The NHS is preparing to fast-track the introduction of ‘game changing’ new cancer drugs that target tumours according to their genetic make-up rather than where they originate in the body, Simon Stevens will announce today.
The revolutionary treatments – known as ‘tumour agnostic’ drugs – can be used against a wide range of cancers and could offer hope to patients with rare forms of the disease that may previously have been untreatable.
Extensive preparation by the NHS meant that patients in England were among the first in the world to benefit from genetically modified CAR-T cancer therapy.
Speaking to health leaders in Manchester, NHS England chief executive Simon Stevens will say that the health service must be ready to fast-track tumour agnostic drugs in the same way.
The first of the new cancer drugs, which target genetic mutations that accelerate the growth of many types of tumours and have particular benefits for children, are set to come on to the market within months.
With such treatments, testing the tumour’s genes or other molecular features assists in deciding which treatments may be best for an individual with cancer, regardless of where the cancer is located or how it looks under the microscope.
Molecular testing therefore becomes a first and essential element of treatment planning.
Speaking at the Confed19 event Simon Stevens is expected to say: “This exciting new breakthrough in cancer treatment is the latest example of how the NHS can lead the way in the new era of personalised cancer care.”
“The benefits for patients, in particular children, of being able to treat many different types of cancers with one drug is potentially huge, helping them to lead longer, healthier lives.”
“NHS patients in England were at the forefront of the CAR-T revolution and I want to make sure that they are also among the first in the world to benefit from these treatments.”
“Preparations are underway to make sure the NHS can adopt these next generation of treatments, but manufacturers need to set fair and affordable prices so treatments can be made available to those who need them.”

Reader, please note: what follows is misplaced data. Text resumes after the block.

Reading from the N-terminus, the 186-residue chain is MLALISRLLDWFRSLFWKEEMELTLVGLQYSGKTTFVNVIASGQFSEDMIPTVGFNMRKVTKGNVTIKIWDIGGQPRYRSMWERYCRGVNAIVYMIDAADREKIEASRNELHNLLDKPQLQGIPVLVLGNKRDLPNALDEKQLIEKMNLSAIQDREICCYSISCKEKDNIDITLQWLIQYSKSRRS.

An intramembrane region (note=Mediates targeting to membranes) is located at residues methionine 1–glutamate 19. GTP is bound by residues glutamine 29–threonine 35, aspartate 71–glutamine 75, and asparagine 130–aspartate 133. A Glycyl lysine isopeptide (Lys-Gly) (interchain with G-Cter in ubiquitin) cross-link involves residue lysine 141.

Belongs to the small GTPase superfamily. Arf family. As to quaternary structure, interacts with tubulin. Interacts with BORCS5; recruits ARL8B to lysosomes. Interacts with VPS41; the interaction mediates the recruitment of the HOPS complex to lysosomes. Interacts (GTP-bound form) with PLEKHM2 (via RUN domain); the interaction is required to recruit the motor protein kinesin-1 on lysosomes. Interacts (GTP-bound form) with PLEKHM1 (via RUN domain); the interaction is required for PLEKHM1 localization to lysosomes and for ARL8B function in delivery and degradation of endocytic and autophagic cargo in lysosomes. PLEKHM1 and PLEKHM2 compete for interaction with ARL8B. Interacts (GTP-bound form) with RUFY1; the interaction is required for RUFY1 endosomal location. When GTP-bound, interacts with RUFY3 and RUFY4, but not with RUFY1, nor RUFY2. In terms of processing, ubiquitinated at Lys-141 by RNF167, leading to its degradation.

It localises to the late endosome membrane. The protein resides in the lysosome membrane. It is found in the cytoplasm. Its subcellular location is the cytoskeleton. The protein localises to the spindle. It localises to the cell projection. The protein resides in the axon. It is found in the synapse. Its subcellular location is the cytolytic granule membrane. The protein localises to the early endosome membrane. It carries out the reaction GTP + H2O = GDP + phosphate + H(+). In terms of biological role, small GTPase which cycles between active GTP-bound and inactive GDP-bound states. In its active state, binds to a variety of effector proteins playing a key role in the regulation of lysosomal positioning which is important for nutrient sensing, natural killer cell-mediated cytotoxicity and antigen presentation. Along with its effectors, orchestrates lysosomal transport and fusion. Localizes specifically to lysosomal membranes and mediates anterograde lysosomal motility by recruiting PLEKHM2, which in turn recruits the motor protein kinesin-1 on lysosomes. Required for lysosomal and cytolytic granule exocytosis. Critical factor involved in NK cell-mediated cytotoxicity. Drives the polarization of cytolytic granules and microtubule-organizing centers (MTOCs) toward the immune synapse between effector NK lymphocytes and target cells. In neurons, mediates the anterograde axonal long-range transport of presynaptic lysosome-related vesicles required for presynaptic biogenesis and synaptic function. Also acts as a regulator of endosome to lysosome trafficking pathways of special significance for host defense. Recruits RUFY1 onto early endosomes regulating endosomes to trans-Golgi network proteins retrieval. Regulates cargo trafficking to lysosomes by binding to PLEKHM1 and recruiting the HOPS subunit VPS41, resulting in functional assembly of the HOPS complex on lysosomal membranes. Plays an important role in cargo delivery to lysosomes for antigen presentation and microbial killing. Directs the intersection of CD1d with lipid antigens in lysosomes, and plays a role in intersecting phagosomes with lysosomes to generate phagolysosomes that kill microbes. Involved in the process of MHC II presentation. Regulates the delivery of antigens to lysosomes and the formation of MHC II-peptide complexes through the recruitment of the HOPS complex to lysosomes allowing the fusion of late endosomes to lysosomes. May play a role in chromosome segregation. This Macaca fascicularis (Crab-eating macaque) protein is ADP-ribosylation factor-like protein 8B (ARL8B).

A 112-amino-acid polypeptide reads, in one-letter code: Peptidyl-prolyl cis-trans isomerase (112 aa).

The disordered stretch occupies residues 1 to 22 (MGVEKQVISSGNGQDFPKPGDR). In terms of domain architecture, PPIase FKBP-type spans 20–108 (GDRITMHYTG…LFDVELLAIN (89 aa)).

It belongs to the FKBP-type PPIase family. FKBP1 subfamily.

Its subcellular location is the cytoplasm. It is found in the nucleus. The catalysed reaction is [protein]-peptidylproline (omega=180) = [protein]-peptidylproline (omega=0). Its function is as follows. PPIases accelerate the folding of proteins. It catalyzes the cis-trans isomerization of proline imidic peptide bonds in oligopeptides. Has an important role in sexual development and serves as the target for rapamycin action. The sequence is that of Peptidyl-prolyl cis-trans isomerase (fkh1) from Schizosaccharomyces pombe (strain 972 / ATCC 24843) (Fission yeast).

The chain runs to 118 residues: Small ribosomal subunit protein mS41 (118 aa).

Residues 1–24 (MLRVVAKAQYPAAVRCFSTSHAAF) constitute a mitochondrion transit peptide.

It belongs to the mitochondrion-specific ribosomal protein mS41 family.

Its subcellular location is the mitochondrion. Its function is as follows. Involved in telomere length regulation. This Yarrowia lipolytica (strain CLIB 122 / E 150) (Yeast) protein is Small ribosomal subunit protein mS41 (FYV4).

The Accelerated Access Collaborative – established by the Government as part of the Life Sciences Industrial Strategy to speed up the adoption and uptake of innovative new treatments – will meet next week to discuss how they can support implementation.
Lord Darzi, Chair of the Accelerated Access Collaborative, said: “Today’s announcement is further evidence that the NHS is open for business and is both willing and able to embrace innovative new treatments at pace. The advent of tumour agnostic drugs marks an important next step in the development of personalised, genomic driven medicine and these plans will be warmly welcomed by patients and the clinical community.”
Two of the first candidate drugs are expected to be licenced later this year, and if priced responsibly, could be approved by NICE soon after.
The drugs target tumours with a genetic variation which accelerates growth and children are expected to be among the first to benefit.
Both drugs target tumours with the genetic variation known as neurotropic tyrosine receptor kinase, or NTRK, which accelerates growth.
NTRK is more commonly found in rare cancers affecting children and adults (e.g. salivary tumours, secretory breast cancer, infantile fibrosarcoma, congenital mesoblastic nephroma) but also in low levels in more common cancers. Both drugs are due to receive their EU market authorisations within the next 12 months.
The drugs work by blocking the NTRK enzyme, effectively shrinking the tumour. Early clinical trials showed the tumour responded in two thirds to three quarters of the cancers tested.
For some cancers, NTRK testing will be performed using testing as identified in the National Genomic Test Directory.
The introduction of a new NHS Genomic Medicine Service is expected to provide the vital infrastructure for ensuring access to cutting-edge genomic technologies to enable patients who will benefit most from these targeted and personalised medicines to be identified, and treated, quicker.
Dr Alasdair Rankin, Director of Research, Policy and Support at Bloodwise said: “Tumour agnostic treatments hold real potential to deliver kinder targeted treatments to people with rare blood cancers, including children, where evidence of the effectiveness of drugs can be built up more quickly in trials of people with different types of cancer.
“We welcome this further example of NHS innovation and look forward to working with NHS England to ensure that these and other advances, as well as whole genome sequencing, translate into better diagnosis and better outcomes for everyone with blood cancer in the future.”